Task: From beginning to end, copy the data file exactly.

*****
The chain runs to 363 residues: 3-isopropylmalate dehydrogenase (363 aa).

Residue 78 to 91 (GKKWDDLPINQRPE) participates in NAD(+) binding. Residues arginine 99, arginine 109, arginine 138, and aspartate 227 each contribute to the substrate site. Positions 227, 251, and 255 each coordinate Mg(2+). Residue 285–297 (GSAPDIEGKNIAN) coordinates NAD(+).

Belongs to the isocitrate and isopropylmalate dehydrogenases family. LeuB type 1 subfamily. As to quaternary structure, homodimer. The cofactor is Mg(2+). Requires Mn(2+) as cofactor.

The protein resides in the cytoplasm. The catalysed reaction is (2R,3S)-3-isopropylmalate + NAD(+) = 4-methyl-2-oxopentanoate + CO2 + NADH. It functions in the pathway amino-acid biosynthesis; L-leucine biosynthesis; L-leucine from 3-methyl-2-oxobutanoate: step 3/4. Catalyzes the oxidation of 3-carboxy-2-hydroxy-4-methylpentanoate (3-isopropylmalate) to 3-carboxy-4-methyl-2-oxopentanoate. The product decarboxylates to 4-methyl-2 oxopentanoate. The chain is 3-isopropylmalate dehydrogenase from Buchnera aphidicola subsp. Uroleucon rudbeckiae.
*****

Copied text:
The chain runs to 363 residues: 3-isopropylmalate dehydrogenase (363 aa).

Residue 78 to 91 (GKKWDDLPINQRPE) participates in NAD(+) binding. Residues arginine 99, arginine 109, arginine 138, and aspartate 227 each contribute to the substrate site. Positions 227, 251, and 255 each coordinate Mg(2+). Residue 285–297 (GSAPDIEGKNIAN) coordinates NAD(+).

Belongs to the isocitrate and isopropylmalate dehydrogenases family. LeuB type 1 subfamily. As to quaternary structure, homodimer. The cofactor is Mg(2+). Requires Mn(2+) as cofactor.

The protein resides in the cytoplasm. The catalysed reaction is (2R,3S)-3-isopropylmalate + NAD(+) = 4-methyl-2-oxopentanoate + CO2 + NADH. It functions in the pathway amino-acid biosynthesis; L-leucine biosynthesis; L-leucine from 3-methyl-2-oxobutanoate: step 3/4. Catalyzes the oxidation of 3-carboxy-2-hydroxy-4-methylpentanoate (3-isopropylmalate) to 3-carboxy-4-methyl-2-oxopentanoate. The product decarboxylates to 4-methyl-2 oxopentanoate. The chain is 3-isopropylmalate dehydrogenase from Buchnera aphidicola subsp. Uroleucon rudbeckiae.